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The Boston Globe

Opinion

ethan gilsdorf

Mergers threaten creativity; indies need to push back

Istock photo/H. Hopp-Bruce/Globe Staff

As Hurricane Sandy marched up the coast and destroyed swaths of America last week, another force, more insidious, also crept up and altered our nation’s landscape — of creative expression.

The announcement of two colossal mergers are shaking the foundations of the media entertainment industry. Two of the so-called “big six” publishers, Penguin and Random House, just declared their alliance. And Walt Disney Company purchased Lucasfilm Ltd., the movie empire of George Lucas, creator of the “Star Wars” and “Indiana Jones” film franchises. Disney immediately announced plans to make three new “Star Wars’’ movies.

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Disney has been hungry. In 2009, the company gobbled up Marvel Entertainment (home of Spider-Man, the X-Men and The Avengers); in 2006, it swallowed Pixar Animation Studios (makers of the “Toy Story” and “Cars” franchises). In 2004, Disney also snarfed up the Muppets.

As for Random House, it is already the world’s leading trade-book publisher. The Penguin Group is a subsidiary of the world’s largest education publishing and technology company. If the merger is completed, the new beast, to be called Penguin Random House, will control one-quarter of the US book market.

Naturally, both deals bode well for investors, who will surely profit. But the mergers are bad news for creative types. The news should also to give pause to consumers.

If fantasy, superhero, and science-fiction movies full of special effects is your thing, you’ll be seeing more of that from Disney-on-steroids. If you like poorly written, soft-porn novels masquerading as high literary art, this new publishing behemoth will likely churn out more of that, too.

But if you want a more diverse ecosystem of entertainment options, these developments mean a raw deal. A Penguin Random House and a Mouse/Yoda House mean fewer choices, not more, for those in the checkout or ticket lines, as well as fewer venues for creators to get their works into the marketplace.

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Here in Boston, this is less of an issue. We are blessed with an abundance of independently minded cinemas and bookshops — all of which are not shoving the latest Hollywood tent-pole or “Fifty Shades of Dreck” down our throats. We have a community that champions the indie.

But such is not the case elsewhere. In much of the nation, books are only purchased at chain stores and movies are consumed at cineplexes or, increasingly, online via Netflix or Amazon. Fewer players means fewer people making decisions about what to sell you. Expect your movies, books, and video games to be less original and less risky, and more safe — and to be more aimed at the mass market. The blockbuster mentality will reign even more supreme.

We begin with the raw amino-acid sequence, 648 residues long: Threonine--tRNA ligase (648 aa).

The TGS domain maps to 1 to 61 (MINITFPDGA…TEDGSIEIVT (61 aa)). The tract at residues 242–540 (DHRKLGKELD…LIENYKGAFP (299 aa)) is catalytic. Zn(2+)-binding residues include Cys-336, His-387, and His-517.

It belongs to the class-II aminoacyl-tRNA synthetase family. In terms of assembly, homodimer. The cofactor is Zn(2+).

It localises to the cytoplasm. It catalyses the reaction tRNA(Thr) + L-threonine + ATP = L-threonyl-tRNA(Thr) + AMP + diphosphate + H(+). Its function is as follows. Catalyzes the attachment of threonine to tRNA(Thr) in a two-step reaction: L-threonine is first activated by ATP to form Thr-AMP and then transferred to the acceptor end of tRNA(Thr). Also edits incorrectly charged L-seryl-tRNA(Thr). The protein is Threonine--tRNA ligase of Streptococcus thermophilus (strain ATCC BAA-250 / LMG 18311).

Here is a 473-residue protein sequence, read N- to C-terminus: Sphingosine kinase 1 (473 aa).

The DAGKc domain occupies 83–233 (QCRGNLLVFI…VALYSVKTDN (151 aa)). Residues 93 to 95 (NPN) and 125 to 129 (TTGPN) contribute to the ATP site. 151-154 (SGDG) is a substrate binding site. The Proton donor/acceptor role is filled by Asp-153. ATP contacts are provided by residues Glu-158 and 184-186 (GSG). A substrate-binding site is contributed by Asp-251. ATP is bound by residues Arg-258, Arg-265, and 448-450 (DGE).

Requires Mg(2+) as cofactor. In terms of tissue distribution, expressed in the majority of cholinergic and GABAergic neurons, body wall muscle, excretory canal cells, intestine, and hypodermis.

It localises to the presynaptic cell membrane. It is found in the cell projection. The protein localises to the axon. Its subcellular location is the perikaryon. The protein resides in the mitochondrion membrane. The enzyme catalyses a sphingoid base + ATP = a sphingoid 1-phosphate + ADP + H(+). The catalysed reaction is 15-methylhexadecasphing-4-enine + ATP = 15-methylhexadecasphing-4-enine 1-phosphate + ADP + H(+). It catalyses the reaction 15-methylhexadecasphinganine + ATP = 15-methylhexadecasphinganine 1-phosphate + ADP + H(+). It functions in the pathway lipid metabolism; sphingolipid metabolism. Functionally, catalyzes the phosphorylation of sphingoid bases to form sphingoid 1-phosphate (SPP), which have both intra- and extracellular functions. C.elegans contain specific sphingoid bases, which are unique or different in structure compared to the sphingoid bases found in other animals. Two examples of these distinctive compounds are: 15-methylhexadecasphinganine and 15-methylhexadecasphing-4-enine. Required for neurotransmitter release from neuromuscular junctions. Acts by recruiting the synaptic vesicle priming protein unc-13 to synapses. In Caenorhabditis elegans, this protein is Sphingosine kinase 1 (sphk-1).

It’s not only consumers who will feel their choices narrow. Authors will be hurt, too. Writers fare better when there are more buyers — more publishers — out there bidding against each other, not fewer.

Consolidation in the film and publishing industries also means layoffs. Employees who remain will likely be asked to work harder for the same pay. Authors already complain that the major houses put their marketing efforts behind a few books groomed for stardom and practically ignore mid-list writers. With skeleton crew publicity departments, the have/have-nots situation will worsen.

Meanwhile, editors will increasingly pick books with potential for big Hollywood payoffs; in a vicious cycle, more books will have to become blockbusters to pay back blockbuster advances. Expectations will keep rising, yet fewer books will live up to the hype, leaving writers in the lurch.

For the non-blockbuster writer or filmmaker to succeed in this new climate, the indie spirit must push back even harder. Creatives will have to reach out and cultivate their audiences as never before. To make sure smaller stories are heard and seen, they must train the eyes and ears of the next generation to appreciate what is not embraced by the lowest common denominator.

One possible silver lining: Lucas has promised to donate the billions from the sale of his company to education. Perhaps he can help teach consumers to understand why challenging, meaningful art is at least as valuable as the next epic franchise, remake, and sequel.

Or, there’s this only hope: To paraphrase the Empire-defying Princess Leia, “The more you tighten your grip, the more indie artists will slip through your fingers.”

Ethan Gilsdorf, author of “Fantasy Freaks and Gaming Geeks,” is on the board of directors at Boston’s Grub Street. He can be reaced at www.ethangilsdorf.com.

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